- »The Star Secures Sydney Slots Monopoly for 21 Years
The Star Secures Sydney Slots Monopoly for 21 Years
Star Entertainment Group scored a huge win for its Sydney property this week. It secured a 20-year tax agreement with the New South Wales government for it’s The Star Sydney to be the only casino in the city with gaming machines.
On top of Star Entertainment Group recently securing more funding for its Queens Wharf Brisbane project, the company is having a better recovery from the coronavirus pandemic than expected.
A Big Deal
As June began, casinos and all types of entertainment venues began a very slow process of reopening or put their reopening plans into place. After more than two months of mandatory shutdowns, everyone from employees to operators were anxious to resume work.
Star Entertainment Group took one of the toughest hits of the shutdown period. As a result, it stood down approximately 90% of its employees. (Later reports put that number above 95% and totaled approximately 9,000 employees.) The company called it one of the most “painful decisions our senior management is ever likely to encounter.”
However, in May, there were some rays of light. Government and health officials allowed numerous businesses to begin reopening. And as they did, there was no spike in Covid-19 cases, allowing the reopening process to continue.
On May 30, Star announced that The Star Sydney planned to continue its expansion as of June 1. The cautious and limited opening of restaurants opened the doors for more options under a new operating model. Those were:
- Food and beverage outlets opening for up to 50 people each
- Bookings restricted only to invited members from The Star loyalty program
- Diners able to access gaming facilities, no public access to casino floor yet
- Hotel accommodations opening further
This all gave the company the ability to increase its workforce to approximately 1,000 employees in Sydney. And CEO Matt Bekier said he welcomed the easing of restrictions in New South Wales and working to expand opportunities moving forward.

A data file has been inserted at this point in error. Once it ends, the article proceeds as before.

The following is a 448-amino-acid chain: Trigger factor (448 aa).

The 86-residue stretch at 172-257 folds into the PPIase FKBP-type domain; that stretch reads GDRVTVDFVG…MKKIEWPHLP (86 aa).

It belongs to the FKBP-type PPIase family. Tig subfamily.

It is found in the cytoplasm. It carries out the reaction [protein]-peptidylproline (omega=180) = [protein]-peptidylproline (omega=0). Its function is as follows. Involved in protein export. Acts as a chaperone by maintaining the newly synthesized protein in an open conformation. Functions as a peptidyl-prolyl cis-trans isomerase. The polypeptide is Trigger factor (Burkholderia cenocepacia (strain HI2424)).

Even so, the volume of business in the foreseeable future will remain “significantly below normal levels,” said Bekier. “We are focused on conservatively managing the business to provide us with the confidence for the next stage of returning our properties to more normal conditions as restrictions unwind.”
All the Slots
The Star Entertainment Group announced more news this week, that in the form of a 20-year tax agreement with the NSW government.
Of the two casinos in Sydney – Crown and The Star – only the latter will be able to gaming machines or pokies. Crown Resorts had previously noted that it did not plan to offer slots, as its VIP-heavy clientele plays more table games, but this Star deal solidified it.
The Star announced the deal that will run through June 30, 2041. The Star Sydney will be the exclusive casino provider of EGMs (electronic gaming machines) in the Sydney market. Any violation of this agreement by Crown will require Crown to pay financial compensation to the NSW government.
The details of the deal allow The Star Sydney to offer up to 1,500 machines, and there is no cap on the number of multi-terminal gaming machines or tables. There is also no limit on jackpots and prizes. And all gambling options may operate 24 hours a day, seven days a week. All of this begins in 2022.
Further, The Stars will begin following the same tax regime as Crown Sydney to pay a flat tax of 29% on table game revenue. The Star will then pay a 32% tax for the first three years of gaming machines, after which it rises gradually to 34% for the last 14 years of the deal.
In addition, the agreement solidifies a relationship between the NSW government and The Star, according to the Financial Review. This may benefit the company for changes in the permitted number of games and pokies, etc., in the future.
Stocks on the Rise
The Star Entertainment Group wants to put its low point for its shares in the past. That low of $1.565 hit on March 25, just after all properties closed for the coronavirus pandemic preventions.
In the weeks after, stocks began their comeback. By April 1, they were up to $2.27, and they hit $3.27 on April 30. May was a bit of a roller coaster, but the climb has been mostly steady since mid-May. Recent news pushed stocks even higher, as they closed this week at $3.28.
Financial Review interviewed Macquarie analyst David Fabris, who has chosen to keep The Stars as his top pick of the Australian casino market. He noted that he expects the company’s earnings to recover back to 2019 levels over the next three years “supported by exclusive licenses/products and a habitual customer base.”